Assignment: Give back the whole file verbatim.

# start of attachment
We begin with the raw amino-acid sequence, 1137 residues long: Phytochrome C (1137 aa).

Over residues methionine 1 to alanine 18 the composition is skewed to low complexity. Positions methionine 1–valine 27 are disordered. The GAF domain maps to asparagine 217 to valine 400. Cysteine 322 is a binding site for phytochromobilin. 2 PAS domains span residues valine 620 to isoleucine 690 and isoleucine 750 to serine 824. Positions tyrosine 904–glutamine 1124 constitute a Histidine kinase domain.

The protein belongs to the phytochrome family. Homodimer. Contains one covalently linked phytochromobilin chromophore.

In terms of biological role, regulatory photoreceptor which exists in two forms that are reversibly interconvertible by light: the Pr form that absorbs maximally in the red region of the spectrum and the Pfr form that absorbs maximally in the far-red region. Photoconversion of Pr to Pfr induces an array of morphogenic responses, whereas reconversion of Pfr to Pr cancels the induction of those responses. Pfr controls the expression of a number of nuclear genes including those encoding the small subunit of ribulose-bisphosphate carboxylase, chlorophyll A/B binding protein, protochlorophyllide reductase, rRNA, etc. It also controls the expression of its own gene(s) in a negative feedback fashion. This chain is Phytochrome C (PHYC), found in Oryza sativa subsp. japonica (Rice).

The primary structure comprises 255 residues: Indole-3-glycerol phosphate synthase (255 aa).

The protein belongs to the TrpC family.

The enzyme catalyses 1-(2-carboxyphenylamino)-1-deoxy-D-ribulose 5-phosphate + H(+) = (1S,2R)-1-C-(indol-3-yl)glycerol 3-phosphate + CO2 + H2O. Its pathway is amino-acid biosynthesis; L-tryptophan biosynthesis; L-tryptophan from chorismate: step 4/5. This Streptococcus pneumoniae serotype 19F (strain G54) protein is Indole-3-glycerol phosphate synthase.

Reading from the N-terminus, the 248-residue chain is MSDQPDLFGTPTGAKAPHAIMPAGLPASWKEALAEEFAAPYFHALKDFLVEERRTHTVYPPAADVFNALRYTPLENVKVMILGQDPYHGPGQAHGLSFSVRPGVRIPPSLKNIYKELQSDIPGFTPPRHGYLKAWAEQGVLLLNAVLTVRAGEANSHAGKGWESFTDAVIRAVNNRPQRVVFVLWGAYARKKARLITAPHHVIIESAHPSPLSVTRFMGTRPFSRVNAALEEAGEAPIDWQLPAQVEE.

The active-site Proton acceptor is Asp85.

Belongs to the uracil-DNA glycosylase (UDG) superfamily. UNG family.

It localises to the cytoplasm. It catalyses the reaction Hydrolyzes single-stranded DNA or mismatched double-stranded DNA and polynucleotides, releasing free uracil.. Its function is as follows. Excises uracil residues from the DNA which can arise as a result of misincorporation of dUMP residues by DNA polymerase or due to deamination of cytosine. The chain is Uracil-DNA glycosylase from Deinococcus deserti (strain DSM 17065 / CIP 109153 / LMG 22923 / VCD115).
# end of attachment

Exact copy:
We begin with the raw amino-acid sequence, 1137 residues long: Phytochrome C (1137 aa).

Over residues methionine 1 to alanine 18 the composition is skewed to low complexity. Positions methionine 1–valine 27 are disordered. The GAF domain maps to asparagine 217 to valine 400. Cysteine 322 is a binding site for phytochromobilin. 2 PAS domains span residues valine 620 to isoleucine 690 and isoleucine 750 to serine 824. Positions tyrosine 904–glutamine 1124 constitute a Histidine kinase domain.

The protein belongs to the phytochrome family. Homodimer. Contains one covalently linked phytochromobilin chromophore.

In terms of biological role, regulatory photoreceptor which exists in two forms that are reversibly interconvertible by light: the Pr form that absorbs maximally in the red region of the spectrum and the Pfr form that absorbs maximally in the far-red region. Photoconversion of Pr to Pfr induces an array of morphogenic responses, whereas reconversion of Pfr to Pr cancels the induction of those responses. Pfr controls the expression of a number of nuclear genes including those encoding the small subunit of ribulose-bisphosphate carboxylase, chlorophyll A/B binding protein, protochlorophyllide reductase, rRNA, etc. It also controls the expression of its own gene(s) in a negative feedback fashion. This chain is Phytochrome C (PHYC), found in Oryza sativa subsp. japonica (Rice).

The primary structure comprises 255 residues: Indole-3-glycerol phosphate synthase (255 aa).

The protein belongs to the TrpC family.

The enzyme catalyses 1-(2-carboxyphenylamino)-1-deoxy-D-ribulose 5-phosphate + H(+) = (1S,2R)-1-C-(indol-3-yl)glycerol 3-phosphate + CO2 + H2O. Its pathway is amino-acid biosynthesis; L-tryptophan biosynthesis; L-tryptophan from chorismate: step 4/5. This Streptococcus pneumoniae serotype 19F (strain G54) protein is Indole-3-glycerol phosphate synthase.

Reading from the N-terminus, the 248-residue chain is MSDQPDLFGTPTGAKAPHAIMPAGLPASWKEALAEEFAAPYFHALKDFLVEERRTHTVYPPAADVFNALRYTPLENVKVMILGQDPYHGPGQAHGLSFSVRPGVRIPPSLKNIYKELQSDIPGFTPPRHGYLKAWAEQGVLLLNAVLTVRAGEANSHAGKGWESFTDAVIRAVNNRPQRVVFVLWGAYARKKARLITAPHHVIIESAHPSPLSVTRFMGTRPFSRVNAALEEAGEAPIDWQLPAQVEE.

The active-site Proton acceptor is Asp85.

Belongs to the uracil-DNA glycosylase (UDG) superfamily. UNG family.

It localises to the cytoplasm. It catalyses the reaction Hydrolyzes single-stranded DNA or mismatched double-stranded DNA and polynucleotides, releasing free uracil.. Its function is as follows. Excises uracil residues from the DNA which can arise as a result of misincorporation of dUMP residues by DNA polymerase or due to deamination of cytosine. The chain is Uracil-DNA glycosylase from Deinococcus deserti (strain DSM 17065 / CIP 109153 / LMG 22923 / VCD115).